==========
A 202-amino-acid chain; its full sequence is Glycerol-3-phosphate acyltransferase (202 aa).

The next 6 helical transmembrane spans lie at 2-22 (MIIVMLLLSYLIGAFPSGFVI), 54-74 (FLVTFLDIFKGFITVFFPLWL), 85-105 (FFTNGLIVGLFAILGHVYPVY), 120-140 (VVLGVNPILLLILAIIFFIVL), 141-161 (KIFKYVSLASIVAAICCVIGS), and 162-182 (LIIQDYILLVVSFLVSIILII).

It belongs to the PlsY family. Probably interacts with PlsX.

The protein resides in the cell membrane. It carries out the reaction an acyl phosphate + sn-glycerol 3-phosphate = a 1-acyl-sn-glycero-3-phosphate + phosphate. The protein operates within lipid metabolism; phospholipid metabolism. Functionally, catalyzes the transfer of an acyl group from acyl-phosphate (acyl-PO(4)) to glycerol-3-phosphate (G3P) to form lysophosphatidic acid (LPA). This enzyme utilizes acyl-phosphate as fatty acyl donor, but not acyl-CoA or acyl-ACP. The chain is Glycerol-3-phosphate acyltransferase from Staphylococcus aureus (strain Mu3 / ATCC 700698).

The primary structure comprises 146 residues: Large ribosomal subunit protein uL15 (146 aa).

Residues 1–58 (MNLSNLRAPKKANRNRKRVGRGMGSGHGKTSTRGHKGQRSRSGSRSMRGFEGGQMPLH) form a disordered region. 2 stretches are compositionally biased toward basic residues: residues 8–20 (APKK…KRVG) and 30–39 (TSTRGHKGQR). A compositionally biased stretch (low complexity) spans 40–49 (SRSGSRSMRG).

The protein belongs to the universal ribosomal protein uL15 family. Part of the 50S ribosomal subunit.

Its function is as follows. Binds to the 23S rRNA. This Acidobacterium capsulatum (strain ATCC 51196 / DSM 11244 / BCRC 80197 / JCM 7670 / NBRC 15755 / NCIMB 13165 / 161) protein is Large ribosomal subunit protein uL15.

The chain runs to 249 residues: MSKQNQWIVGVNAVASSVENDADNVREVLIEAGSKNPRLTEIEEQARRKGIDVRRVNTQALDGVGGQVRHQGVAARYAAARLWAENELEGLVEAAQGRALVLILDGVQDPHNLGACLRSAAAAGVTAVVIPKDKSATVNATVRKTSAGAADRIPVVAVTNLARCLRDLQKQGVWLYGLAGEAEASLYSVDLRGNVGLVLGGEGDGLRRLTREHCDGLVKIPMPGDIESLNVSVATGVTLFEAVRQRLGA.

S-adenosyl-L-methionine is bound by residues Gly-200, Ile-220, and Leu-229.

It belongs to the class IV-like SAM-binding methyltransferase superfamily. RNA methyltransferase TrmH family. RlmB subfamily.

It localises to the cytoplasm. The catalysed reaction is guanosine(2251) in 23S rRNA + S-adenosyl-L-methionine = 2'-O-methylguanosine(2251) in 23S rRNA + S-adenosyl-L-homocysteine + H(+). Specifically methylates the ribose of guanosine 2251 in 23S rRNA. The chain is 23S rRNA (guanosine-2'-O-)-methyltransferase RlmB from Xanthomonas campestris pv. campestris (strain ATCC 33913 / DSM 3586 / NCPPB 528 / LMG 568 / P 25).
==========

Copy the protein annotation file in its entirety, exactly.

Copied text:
A 202-amino-acid chain; its full sequence is Glycerol-3-phosphate acyltransferase (202 aa).

The next 6 helical transmembrane spans lie at 2-22 (MIIVMLLLSYLIGAFPSGFVI), 54-74 (FLVTFLDIFKGFITVFFPLWL), 85-105 (FFTNGLIVGLFAILGHVYPVY), 120-140 (VVLGVNPILLLILAIIFFIVL), 141-161 (KIFKYVSLASIVAAICCVIGS), and 162-182 (LIIQDYILLVVSFLVSIILII).

It belongs to the PlsY family. Probably interacts with PlsX.

The protein resides in the cell membrane. It carries out the reaction an acyl phosphate + sn-glycerol 3-phosphate = a 1-acyl-sn-glycero-3-phosphate + phosphate. The protein operates within lipid metabolism; phospholipid metabolism. Functionally, catalyzes the transfer of an acyl group from acyl-phosphate (acyl-PO(4)) to glycerol-3-phosphate (G3P) to form lysophosphatidic acid (LPA). This enzyme utilizes acyl-phosphate as fatty acyl donor, but not acyl-CoA or acyl-ACP. The chain is Glycerol-3-phosphate acyltransferase from Staphylococcus aureus (strain Mu3 / ATCC 700698).

The primary structure comprises 146 residues: Large ribosomal subunit protein uL15 (146 aa).

Residues 1–58 (MNLSNLRAPKKANRNRKRVGRGMGSGHGKTSTRGHKGQRSRSGSRSMRGFEGGQMPLH) form a disordered region. 2 stretches are compositionally biased toward basic residues: residues 8–20 (APKK…KRVG) and 30–39 (TSTRGHKGQR). A compositionally biased stretch (low complexity) spans 40–49 (SRSGSRSMRG).

The protein belongs to the universal ribosomal protein uL15 family. Part of the 50S ribosomal subunit.

Its function is as follows. Binds to the 23S rRNA. This Acidobacterium capsulatum (strain ATCC 51196 / DSM 11244 / BCRC 80197 / JCM 7670 / NBRC 15755 / NCIMB 13165 / 161) protein is Large ribosomal subunit protein uL15.

The chain runs to 249 residues: MSKQNQWIVGVNAVASSVENDADNVREVLIEAGSKNPRLTEIEEQARRKGIDVRRVNTQALDGVGGQVRHQGVAARYAAARLWAENELEGLVEAAQGRALVLILDGVQDPHNLGACLRSAAAAGVTAVVIPKDKSATVNATVRKTSAGAADRIPVVAVTNLARCLRDLQKQGVWLYGLAGEAEASLYSVDLRGNVGLVLGGEGDGLRRLTREHCDGLVKIPMPGDIESLNVSVATGVTLFEAVRQRLGA.

S-adenosyl-L-methionine is bound by residues Gly-200, Ile-220, and Leu-229.

It belongs to the class IV-like SAM-binding methyltransferase superfamily. RNA methyltransferase TrmH family. RlmB subfamily.

It localises to the cytoplasm. The catalysed reaction is guanosine(2251) in 23S rRNA + S-adenosyl-L-methionine = 2'-O-methylguanosine(2251) in 23S rRNA + S-adenosyl-L-homocysteine + H(+). Specifically methylates the ribose of guanosine 2251 in 23S rRNA. The chain is 23S rRNA (guanosine-2'-O-)-methyltransferase RlmB from Xanthomonas campestris pv. campestris (strain ATCC 33913 / DSM 3586 / NCPPB 528 / LMG 568 / P 25).